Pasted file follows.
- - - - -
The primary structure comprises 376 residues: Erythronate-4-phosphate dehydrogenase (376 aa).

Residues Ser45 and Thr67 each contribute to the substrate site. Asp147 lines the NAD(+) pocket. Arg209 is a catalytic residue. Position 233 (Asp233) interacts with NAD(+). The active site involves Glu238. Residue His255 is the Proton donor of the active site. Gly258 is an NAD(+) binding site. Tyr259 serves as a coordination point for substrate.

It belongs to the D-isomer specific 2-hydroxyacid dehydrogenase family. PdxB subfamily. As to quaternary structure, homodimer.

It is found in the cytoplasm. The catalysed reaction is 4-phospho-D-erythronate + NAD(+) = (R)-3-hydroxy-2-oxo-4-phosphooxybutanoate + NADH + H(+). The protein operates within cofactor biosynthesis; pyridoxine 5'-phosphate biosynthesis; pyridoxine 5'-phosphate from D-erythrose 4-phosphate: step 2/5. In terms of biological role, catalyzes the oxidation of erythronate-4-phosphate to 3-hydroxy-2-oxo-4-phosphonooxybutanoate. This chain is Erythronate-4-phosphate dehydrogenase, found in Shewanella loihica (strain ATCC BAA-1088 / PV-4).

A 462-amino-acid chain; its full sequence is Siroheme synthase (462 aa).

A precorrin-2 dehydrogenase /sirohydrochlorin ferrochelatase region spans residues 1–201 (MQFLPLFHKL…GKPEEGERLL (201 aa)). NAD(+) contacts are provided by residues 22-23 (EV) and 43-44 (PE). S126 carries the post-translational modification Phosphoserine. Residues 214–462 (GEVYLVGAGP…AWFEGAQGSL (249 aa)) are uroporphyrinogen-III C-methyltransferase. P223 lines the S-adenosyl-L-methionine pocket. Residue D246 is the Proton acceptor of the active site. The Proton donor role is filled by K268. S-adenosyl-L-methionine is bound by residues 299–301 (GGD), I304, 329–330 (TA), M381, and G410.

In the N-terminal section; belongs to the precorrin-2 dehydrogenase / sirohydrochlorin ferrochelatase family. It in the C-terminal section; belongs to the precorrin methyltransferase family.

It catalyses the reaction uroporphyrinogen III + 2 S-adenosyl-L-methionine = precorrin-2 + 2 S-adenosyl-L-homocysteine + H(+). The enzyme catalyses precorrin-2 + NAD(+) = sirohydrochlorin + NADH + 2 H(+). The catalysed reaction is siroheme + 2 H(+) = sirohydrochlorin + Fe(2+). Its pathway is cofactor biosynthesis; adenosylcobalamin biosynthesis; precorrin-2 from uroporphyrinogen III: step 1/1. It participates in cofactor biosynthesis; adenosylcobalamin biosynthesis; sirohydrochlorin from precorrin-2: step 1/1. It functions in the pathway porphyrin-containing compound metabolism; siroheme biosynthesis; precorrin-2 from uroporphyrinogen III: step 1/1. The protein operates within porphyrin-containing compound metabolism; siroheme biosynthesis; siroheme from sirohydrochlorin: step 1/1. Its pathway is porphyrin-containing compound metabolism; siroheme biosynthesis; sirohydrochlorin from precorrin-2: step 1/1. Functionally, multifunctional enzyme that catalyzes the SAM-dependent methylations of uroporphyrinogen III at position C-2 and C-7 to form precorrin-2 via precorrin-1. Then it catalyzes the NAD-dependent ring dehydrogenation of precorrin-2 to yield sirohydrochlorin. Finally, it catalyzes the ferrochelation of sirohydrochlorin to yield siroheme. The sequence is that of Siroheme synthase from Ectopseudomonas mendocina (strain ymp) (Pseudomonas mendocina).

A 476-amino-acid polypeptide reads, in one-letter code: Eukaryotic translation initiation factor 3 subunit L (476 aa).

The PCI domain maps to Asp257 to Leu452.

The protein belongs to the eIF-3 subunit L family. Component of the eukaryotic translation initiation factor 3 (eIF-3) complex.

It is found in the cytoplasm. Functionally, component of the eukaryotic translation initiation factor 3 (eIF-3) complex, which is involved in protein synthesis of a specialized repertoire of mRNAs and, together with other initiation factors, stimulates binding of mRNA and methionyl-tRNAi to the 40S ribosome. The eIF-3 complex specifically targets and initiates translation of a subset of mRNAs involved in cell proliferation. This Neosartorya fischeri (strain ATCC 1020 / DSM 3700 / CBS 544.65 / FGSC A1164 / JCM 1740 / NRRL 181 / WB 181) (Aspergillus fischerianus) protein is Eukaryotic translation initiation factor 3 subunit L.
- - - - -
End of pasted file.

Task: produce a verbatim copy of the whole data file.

The primary structure comprises 376 residues: Erythronate-4-phosphate dehydrogenase (376 aa).

Residues Ser45 and Thr67 each contribute to the substrate site. Asp147 lines the NAD(+) pocket. Arg209 is a catalytic residue. Position 233 (Asp233) interacts with NAD(+). The active site involves Glu238. Residue His255 is the Proton donor of the active site. Gly258 is an NAD(+) binding site. Tyr259 serves as a coordination point for substrate.

It belongs to the D-isomer specific 2-hydroxyacid dehydrogenase family. PdxB subfamily. As to quaternary structure, homodimer.

It is found in the cytoplasm. The catalysed reaction is 4-phospho-D-erythronate + NAD(+) = (R)-3-hydroxy-2-oxo-4-phosphooxybutanoate + NADH + H(+). The protein operates within cofactor biosynthesis; pyridoxine 5'-phosphate biosynthesis; pyridoxine 5'-phosphate from D-erythrose 4-phosphate: step 2/5. In terms of biological role, catalyzes the oxidation of erythronate-4-phosphate to 3-hydroxy-2-oxo-4-phosphonooxybutanoate. This chain is Erythronate-4-phosphate dehydrogenase, found in Shewanella loihica (strain ATCC BAA-1088 / PV-4).

A 462-amino-acid chain; its full sequence is Siroheme synthase (462 aa).

A precorrin-2 dehydrogenase /sirohydrochlorin ferrochelatase region spans residues 1–201 (MQFLPLFHKL…GKPEEGERLL (201 aa)). NAD(+) contacts are provided by residues 22-23 (EV) and 43-44 (PE). S126 carries the post-translational modification Phosphoserine. Residues 214–462 (GEVYLVGAGP…AWFEGAQGSL (249 aa)) are uroporphyrinogen-III C-methyltransferase. P223 lines the S-adenosyl-L-methionine pocket. Residue D246 is the Proton acceptor of the active site. The Proton donor role is filled by K268. S-adenosyl-L-methionine is bound by residues 299–301 (GGD), I304, 329–330 (TA), M381, and G410.

In the N-terminal section; belongs to the precorrin-2 dehydrogenase / sirohydrochlorin ferrochelatase family. It in the C-terminal section; belongs to the precorrin methyltransferase family.

It catalyses the reaction uroporphyrinogen III + 2 S-adenosyl-L-methionine = precorrin-2 + 2 S-adenosyl-L-homocysteine + H(+). The enzyme catalyses precorrin-2 + NAD(+) = sirohydrochlorin + NADH + 2 H(+). The catalysed reaction is siroheme + 2 H(+) = sirohydrochlorin + Fe(2+). Its pathway is cofactor biosynthesis; adenosylcobalamin biosynthesis; precorrin-2 from uroporphyrinogen III: step 1/1. It participates in cofactor biosynthesis; adenosylcobalamin biosynthesis; sirohydrochlorin from precorrin-2: step 1/1. It functions in the pathway porphyrin-containing compound metabolism; siroheme biosynthesis; precorrin-2 from uroporphyrinogen III: step 1/1. The protein operates within porphyrin-containing compound metabolism; siroheme biosynthesis; siroheme from sirohydrochlorin: step 1/1. Its pathway is porphyrin-containing compound metabolism; siroheme biosynthesis; sirohydrochlorin from precorrin-2: step 1/1. Functionally, multifunctional enzyme that catalyzes the SAM-dependent methylations of uroporphyrinogen III at position C-2 and C-7 to form precorrin-2 via precorrin-1. Then it catalyzes the NAD-dependent ring dehydrogenation of precorrin-2 to yield sirohydrochlorin. Finally, it catalyzes the ferrochelation of sirohydrochlorin to yield siroheme. The sequence is that of Siroheme synthase from Ectopseudomonas mendocina (strain ymp) (Pseudomonas mendocina).

A 476-amino-acid polypeptide reads, in one-letter code: Eukaryotic translation initiation factor 3 subunit L (476 aa).

The PCI domain maps to Asp257 to Leu452.

The protein belongs to the eIF-3 subunit L family. Component of the eukaryotic translation initiation factor 3 (eIF-3) complex.

It is found in the cytoplasm. Functionally, component of the eukaryotic translation initiation factor 3 (eIF-3) complex, which is involved in protein synthesis of a specialized repertoire of mRNAs and, together with other initiation factors, stimulates binding of mRNA and methionyl-tRNAi to the 40S ribosome. The eIF-3 complex specifically targets and initiates translation of a subset of mRNAs involved in cell proliferation. This Neosartorya fischeri (strain ATCC 1020 / DSM 3700 / CBS 544.65 / FGSC A1164 / JCM 1740 / NRRL 181 / WB 181) (Aspergillus fischerianus) protein is Eukaryotic translation initiation factor 3 subunit L.